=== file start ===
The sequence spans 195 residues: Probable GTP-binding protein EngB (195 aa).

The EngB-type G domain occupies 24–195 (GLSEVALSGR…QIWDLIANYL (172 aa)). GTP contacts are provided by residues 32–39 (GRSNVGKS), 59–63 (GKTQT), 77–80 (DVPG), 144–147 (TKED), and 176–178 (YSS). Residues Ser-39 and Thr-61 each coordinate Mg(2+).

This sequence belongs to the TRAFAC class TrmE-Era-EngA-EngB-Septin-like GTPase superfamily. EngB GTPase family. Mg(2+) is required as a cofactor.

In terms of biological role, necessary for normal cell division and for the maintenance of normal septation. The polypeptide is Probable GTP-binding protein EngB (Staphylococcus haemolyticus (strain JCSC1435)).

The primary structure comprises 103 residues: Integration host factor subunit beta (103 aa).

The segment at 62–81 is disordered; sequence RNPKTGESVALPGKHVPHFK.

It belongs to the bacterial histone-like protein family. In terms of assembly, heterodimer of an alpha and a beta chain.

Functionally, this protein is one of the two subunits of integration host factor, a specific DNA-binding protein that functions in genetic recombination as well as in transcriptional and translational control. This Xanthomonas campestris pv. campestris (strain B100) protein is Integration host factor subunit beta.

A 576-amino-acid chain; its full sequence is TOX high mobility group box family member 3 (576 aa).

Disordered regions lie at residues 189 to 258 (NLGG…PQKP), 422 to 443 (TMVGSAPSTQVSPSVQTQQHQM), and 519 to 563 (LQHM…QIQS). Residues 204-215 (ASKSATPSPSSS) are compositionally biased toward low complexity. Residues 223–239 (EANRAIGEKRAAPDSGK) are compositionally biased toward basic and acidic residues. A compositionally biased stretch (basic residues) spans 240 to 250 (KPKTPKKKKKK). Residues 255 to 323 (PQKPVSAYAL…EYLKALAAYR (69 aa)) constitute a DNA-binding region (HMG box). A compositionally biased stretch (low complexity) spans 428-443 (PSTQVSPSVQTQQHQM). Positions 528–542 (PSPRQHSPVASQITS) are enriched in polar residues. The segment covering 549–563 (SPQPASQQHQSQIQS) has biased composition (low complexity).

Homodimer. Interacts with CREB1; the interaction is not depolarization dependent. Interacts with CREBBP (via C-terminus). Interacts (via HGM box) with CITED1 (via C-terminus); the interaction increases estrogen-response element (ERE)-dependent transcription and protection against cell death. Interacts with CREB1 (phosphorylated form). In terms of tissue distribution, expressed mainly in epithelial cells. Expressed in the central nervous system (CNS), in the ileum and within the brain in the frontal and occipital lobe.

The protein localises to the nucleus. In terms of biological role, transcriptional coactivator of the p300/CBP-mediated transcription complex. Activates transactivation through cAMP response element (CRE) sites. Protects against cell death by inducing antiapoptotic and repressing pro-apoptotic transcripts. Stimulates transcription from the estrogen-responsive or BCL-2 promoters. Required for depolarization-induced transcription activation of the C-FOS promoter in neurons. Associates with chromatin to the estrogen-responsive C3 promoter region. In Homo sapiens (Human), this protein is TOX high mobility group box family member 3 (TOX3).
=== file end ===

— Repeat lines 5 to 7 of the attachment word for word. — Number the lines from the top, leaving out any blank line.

The primary structure comprises 103 residues: Integration host factor subunit beta (103 aa).

The segment at 62–81 is disordered; sequence RNPKTGESVALPGKHVPHFK.

It belongs to the bacterial histone-like protein family. In terms of assembly, heterodimer of an alpha and a beta chain.